Evening sky looking North-west showing Mercury,Venus, Mars, Saturn and the crescent Moon at 7:00 pm local time on Thursday August 12. Click to embiggen.
The First Quarter Moon is Tuesday August 17. on the 12th the Moon visits Mercury, on the 13th it visits Venus, Saturn and Mars, on the 14th it is close to the star Spica and on the 17th it is in the head of Scorpius the Scorpion.
Jupiter rises before midnight, and can be readily seen from about 10 pm local time just above the eastern horizon.
Jupiter is still visible in the north-western sky as the brightest object low in the early morning. Jupiter and Uranus are close together and can be seen near each other in a pair of binoculars. Uranus is the brightest object within a binocular field north of Jupiter.
The morning of Friday August 13 is the maximum of the Perseid meteor shower. Only observers north of Brisbane/Alice Springs will see any significant number of meteors.
Evening sky looking North-west as seen from Adelaide at 7:00 pm on Friday August 13 showing Mercury below the massing of the Crescent Moon, Venus, Saturn, and Mars. Similar views will be seen elsewhere at the equivalent local time. Click to embiggen.
Four of the five classic planets can be seen together in the early evening sky making fantastic patterns.
Mercury can be seen above the western horizon from half an hour after sunset at the beginning of the week. It is now quite easy to see, just below the massing of Venus, Mars and Saturn. On the 12th the thin crescent Moon is not far from Mercury. At the end of the week Mercury and the comet 2P/Encke are within a binocular field of each other, but at magnitude 7 the comet may be difficult to spot low in the evening sky.
Bright white Venus is readily visible above the western horizon from half an hour after Sunset, (even before) until past the end of twilight (about an hour and a half after sunset). Venus is now in Virgo the Virgin, close to Mars and Saturn. On Friday August 13 Venus, Saturn, Mars and the crescent Moon are close together. During the week Venus comes closer to Mars and further form Saturn. By the end of the week Mars and Venus are close, and both are closing in on the bright star Spica.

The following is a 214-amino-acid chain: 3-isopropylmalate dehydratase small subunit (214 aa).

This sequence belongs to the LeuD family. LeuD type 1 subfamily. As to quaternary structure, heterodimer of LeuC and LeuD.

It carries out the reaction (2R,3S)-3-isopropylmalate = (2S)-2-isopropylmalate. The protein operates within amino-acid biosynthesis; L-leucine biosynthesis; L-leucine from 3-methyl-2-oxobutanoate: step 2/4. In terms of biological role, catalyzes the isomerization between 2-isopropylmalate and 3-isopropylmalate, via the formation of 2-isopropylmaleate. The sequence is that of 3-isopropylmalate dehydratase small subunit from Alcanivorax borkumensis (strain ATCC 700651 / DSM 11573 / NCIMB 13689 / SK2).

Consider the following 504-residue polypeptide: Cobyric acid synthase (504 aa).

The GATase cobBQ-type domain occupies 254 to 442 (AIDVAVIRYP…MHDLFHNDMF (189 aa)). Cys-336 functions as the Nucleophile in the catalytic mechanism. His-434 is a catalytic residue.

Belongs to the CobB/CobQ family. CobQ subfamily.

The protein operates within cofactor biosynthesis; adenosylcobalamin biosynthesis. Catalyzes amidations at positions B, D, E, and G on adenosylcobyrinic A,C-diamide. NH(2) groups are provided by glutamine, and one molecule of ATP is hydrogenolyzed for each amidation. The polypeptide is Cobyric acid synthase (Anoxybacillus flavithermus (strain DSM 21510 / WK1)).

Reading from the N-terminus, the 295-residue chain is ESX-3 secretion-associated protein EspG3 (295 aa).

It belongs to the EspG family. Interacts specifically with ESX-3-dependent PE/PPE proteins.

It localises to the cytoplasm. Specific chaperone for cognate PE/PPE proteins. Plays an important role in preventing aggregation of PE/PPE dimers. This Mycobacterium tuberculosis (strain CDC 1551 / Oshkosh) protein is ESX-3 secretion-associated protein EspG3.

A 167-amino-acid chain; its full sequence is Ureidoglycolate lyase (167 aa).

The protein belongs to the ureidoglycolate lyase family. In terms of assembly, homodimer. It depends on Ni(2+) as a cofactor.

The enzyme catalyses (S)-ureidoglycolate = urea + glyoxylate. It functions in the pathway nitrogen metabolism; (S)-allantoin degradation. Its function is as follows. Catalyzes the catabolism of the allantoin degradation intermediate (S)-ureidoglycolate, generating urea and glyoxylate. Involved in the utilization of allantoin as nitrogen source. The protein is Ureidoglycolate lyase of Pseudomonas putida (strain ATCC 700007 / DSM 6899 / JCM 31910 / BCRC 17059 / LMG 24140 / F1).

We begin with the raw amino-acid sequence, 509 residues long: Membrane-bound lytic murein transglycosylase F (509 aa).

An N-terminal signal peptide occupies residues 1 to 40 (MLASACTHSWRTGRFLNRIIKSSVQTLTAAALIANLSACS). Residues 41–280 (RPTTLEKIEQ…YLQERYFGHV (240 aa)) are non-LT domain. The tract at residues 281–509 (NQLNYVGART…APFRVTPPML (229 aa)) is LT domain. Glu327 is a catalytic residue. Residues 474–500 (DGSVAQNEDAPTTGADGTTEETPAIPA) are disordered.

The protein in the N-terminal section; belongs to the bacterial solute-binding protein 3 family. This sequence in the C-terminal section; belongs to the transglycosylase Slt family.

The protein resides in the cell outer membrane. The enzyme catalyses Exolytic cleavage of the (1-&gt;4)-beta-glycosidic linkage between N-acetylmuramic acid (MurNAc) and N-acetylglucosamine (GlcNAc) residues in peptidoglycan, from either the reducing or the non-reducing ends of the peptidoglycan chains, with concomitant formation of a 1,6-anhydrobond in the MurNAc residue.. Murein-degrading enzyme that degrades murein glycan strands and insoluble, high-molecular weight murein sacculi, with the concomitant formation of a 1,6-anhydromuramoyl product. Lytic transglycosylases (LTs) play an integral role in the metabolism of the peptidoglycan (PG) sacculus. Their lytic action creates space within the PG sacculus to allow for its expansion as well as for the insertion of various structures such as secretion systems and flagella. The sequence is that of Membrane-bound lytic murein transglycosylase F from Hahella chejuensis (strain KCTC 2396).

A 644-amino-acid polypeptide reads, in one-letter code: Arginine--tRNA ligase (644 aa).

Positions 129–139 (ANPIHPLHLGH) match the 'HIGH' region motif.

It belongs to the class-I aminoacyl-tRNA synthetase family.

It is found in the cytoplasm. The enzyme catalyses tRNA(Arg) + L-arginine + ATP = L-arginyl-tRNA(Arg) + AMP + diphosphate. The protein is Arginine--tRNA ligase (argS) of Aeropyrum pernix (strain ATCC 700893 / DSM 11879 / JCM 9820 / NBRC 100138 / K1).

In the evening Mars can be seen low in the north-western sky. Mars is above Venus, at the beginning of the week. Mars is distinguishable by its reddish colouring.
Saturn is easily visible in the western evening sky as the bright yellow object close to Venus. During the week Saturn and Venus draw apart. Telescopic observation of the ringed world is now difficult as Saturn sets earlier.
If you don't have a telescope, now is a good time to visit one of your local astronomical societies open nights or the local planetariums.
Printable PDF maps of the Eastern sky at 10 pm ADST, Western sky at 10 pm ADST. For further details and more information on what's up in the sky, see Southern Skywatch. Cloud cover predictions can be found at SkippySky.